Elected mayors to be 'imposed' on 12 largest cities
By Richard Garlick Thursday, 20 May 2010
The wording of today's coalition government pledge on elected mayors suggests that they will be imposed on the 12 largest English cities, according to experts.
The document fleshing out the coalition's plans says: "We will create directly elected mayors in the twelve largest English cities, subject to confirmatory referendums and full scrutiny by elected councillors".
Experts at think-tank the Local Government Information Unit have interpreted "confirmatory" as meaning that the referendums will take place after the mayors have been in place for some time, rather than as a precursor to the creation of such figures.
"If communities want an elected mayor then they can already choose to have one, so it doesn't seem very localist to impose them on these 12 cities," said LGIU chief executive Andy Sawford.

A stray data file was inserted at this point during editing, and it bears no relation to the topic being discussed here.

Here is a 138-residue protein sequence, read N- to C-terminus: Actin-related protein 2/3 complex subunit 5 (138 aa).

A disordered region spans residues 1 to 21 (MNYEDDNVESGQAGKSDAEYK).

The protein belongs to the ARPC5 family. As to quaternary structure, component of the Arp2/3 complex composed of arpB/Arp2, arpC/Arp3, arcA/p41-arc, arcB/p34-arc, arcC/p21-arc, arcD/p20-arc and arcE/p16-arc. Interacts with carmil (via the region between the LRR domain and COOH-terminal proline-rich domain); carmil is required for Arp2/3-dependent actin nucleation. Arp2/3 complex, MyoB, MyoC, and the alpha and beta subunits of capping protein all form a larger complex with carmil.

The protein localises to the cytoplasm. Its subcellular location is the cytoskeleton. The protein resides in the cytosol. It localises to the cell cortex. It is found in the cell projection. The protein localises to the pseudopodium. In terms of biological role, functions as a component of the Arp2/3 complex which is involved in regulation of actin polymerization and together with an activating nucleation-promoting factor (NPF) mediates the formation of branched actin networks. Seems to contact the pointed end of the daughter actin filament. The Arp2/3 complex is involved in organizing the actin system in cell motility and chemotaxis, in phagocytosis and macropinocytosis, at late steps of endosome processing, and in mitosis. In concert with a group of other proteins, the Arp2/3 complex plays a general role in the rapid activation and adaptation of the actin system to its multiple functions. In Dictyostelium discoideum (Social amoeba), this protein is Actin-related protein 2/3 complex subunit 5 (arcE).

In 2007 the Conservative party's Cities Taskforce, led by Lord Heseltine, called for the first generation of city mayors to be created by conferring mayoral powers on existing council leaders.
However, its green paper on local government, published last year, said that the cities would hold referenda on a single day to decide whether they wanted mayors with similar executive powers to those of London's Boris Johnson.
The cities identified by the Tories' policy green paper are: Birmingham, Bradford, Bristol, Coventry, Leeds, Leicester, Liverpool, Manchester, Newcastle, Nottingham, Sheffield and Wakefield.
The Department of Communities and Local Government said that it was as yet unable to provide details of how the referendum process would work, when it would take place, or the powers that would be devolved to the mayors.
The Coalition: our programme for government is available at http://programmeforgovernment.hmg.gov.uk/
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